The Incredible Adventures Of The Unstoppable Keeper

344 Keeperby Lutz Pfannenstiel
Vision Sports, £12.99
Reviewed by Jon Matthias
From WSC 344 October 2015

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The slogans on the cover indicate that this is more than a journeyman footballer’s lifestory. “Died on the pitch”, “Kidnapped a penguin”, “Played on six continents”, “Wrongly jailed for match-fixing”, “Lived in an igloo”, “Played against Beckham” and so on. The igloo, it turns out, is a throwaway reference about a stunt to raise awareness of climate change.

What really stands out throughout Lutz Pfannenstiel’s story is his naivety, which seems undiminished after several years. Born in Bavaria in 1973, his globetrotting career began aged 19 when he met an “agent” and flew to Malaysia for a pro contract that never materialised. Fifteen years later he is recruited for a new super-club in Armenia, but the money runs out before the season starts.

Being overly trusting led to his match-fixing conviction and five-month prison sentence in Singapore. One night he was followed home by a fan who had recognised him in a restaurant. Normal people might be suspicious of that but Pfannestiel befriended the fan, who almost inevitably worked for a betting syndicate. Pfannestiel thought they had just been chatting about football, but when the friend gets busted by the Singaporean Corrupt Practices Investigation Bureau he says Pfannenstiel was supplying information. The experience of prison is not overly elaborated, but the bare details are horrible enough.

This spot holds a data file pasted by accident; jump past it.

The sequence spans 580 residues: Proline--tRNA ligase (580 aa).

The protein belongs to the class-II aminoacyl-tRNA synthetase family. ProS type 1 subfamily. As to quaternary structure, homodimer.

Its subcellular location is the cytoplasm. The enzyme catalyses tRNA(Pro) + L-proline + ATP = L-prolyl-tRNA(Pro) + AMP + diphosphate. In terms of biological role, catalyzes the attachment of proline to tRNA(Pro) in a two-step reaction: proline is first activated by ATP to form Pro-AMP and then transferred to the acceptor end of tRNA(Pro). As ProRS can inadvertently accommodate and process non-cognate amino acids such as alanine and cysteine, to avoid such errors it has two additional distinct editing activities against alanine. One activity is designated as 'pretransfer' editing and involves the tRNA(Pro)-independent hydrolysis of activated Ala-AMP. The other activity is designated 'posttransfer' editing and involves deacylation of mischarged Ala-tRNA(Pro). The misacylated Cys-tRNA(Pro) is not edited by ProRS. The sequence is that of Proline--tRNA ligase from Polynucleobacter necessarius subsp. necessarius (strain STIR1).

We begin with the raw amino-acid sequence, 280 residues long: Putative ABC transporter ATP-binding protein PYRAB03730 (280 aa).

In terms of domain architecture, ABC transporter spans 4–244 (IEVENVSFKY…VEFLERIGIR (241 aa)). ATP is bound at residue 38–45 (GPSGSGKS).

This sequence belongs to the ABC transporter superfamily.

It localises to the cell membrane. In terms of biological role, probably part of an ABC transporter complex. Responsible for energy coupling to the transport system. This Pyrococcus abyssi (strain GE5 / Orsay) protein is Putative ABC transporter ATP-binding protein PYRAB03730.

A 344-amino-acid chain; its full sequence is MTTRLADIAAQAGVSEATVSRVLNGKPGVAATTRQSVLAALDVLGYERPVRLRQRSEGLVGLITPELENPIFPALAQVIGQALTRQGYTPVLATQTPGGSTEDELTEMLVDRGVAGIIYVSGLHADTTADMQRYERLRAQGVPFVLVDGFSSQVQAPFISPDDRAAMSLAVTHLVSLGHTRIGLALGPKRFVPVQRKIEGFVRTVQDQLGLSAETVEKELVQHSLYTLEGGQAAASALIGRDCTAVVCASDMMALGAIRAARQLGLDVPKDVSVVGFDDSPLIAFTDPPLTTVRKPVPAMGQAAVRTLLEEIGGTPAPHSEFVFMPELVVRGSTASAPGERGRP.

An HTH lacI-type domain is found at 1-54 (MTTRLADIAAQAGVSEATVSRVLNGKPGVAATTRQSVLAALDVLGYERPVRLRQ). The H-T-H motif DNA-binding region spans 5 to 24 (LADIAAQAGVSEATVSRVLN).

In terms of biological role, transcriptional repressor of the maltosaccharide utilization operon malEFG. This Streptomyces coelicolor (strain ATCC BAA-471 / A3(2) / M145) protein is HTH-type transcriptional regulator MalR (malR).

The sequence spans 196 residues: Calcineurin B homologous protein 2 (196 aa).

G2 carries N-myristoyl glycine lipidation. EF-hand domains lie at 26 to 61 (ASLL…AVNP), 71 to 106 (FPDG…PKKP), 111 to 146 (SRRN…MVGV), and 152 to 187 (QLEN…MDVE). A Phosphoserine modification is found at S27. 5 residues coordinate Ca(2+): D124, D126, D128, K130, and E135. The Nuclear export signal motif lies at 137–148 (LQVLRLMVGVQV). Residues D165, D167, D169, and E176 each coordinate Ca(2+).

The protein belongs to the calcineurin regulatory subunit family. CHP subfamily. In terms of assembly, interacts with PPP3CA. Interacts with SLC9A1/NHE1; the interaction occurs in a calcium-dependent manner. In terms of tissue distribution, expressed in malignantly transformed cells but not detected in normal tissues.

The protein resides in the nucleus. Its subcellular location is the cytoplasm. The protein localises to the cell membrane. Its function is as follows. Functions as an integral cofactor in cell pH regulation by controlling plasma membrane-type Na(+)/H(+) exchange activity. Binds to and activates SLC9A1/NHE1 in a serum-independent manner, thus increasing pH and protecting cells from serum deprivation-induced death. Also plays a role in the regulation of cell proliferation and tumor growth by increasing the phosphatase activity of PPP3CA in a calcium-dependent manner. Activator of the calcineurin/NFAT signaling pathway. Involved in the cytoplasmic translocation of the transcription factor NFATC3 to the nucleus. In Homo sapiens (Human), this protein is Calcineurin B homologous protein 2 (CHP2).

The book is reasonably well written (possibly due to the assistance of journalist Christian Putsch), but padded out by cliches and familiar facts about places he has visited. It only takes eight pages before he says you have to be mad to be a goalkeeper. The Premier League, meanwhile, is every professional’s “utopian dream”, even though Pfannenstiel was barely connected to it, barring a season without playing at Nottingham Forest. With a charming lack of self-awareness, he gives a potted history of legendary German goalkeeper Bert Trautmann’s experience in England before saying he couldn’t possibly compare himself to Trautmann. Of course, he promptly then goes on to do exactly that.

Pfannenstiel has been through trauma. His heart stopped three times after a hefty challenge in a game for Bradford Park Avenue (for whom he played 14 games in 2002-03) – he copes with it by going back to training a week later. He is less affected by his failed marriage and other relationships and there are some seedy womanising tales, including helping an English under-21 team avoid police charges of rape while on tour in Asia. His lack of awareness prevents him from realising how these stories implicate him.

Still, Pfannenstiel has plenty of interesting observations to make. He reckons at least a dozen Bundesliga players are gay; North American soccer crowds “just came to the stadium to eat” – one game in Calgary is ignored by the crowd, who are watching a Stanley Cup ice hockey game on the big screen instead. Everywhere, though, has “lovely people”, the fans are great and he’d love to go back. Recently Pfannenstiel set up Global FC, a charity highlighting the threat of climate change which he hopes will get people seriously addressing the issue. Sadly, it’s hard not to think this is his trademark naivety on display again.

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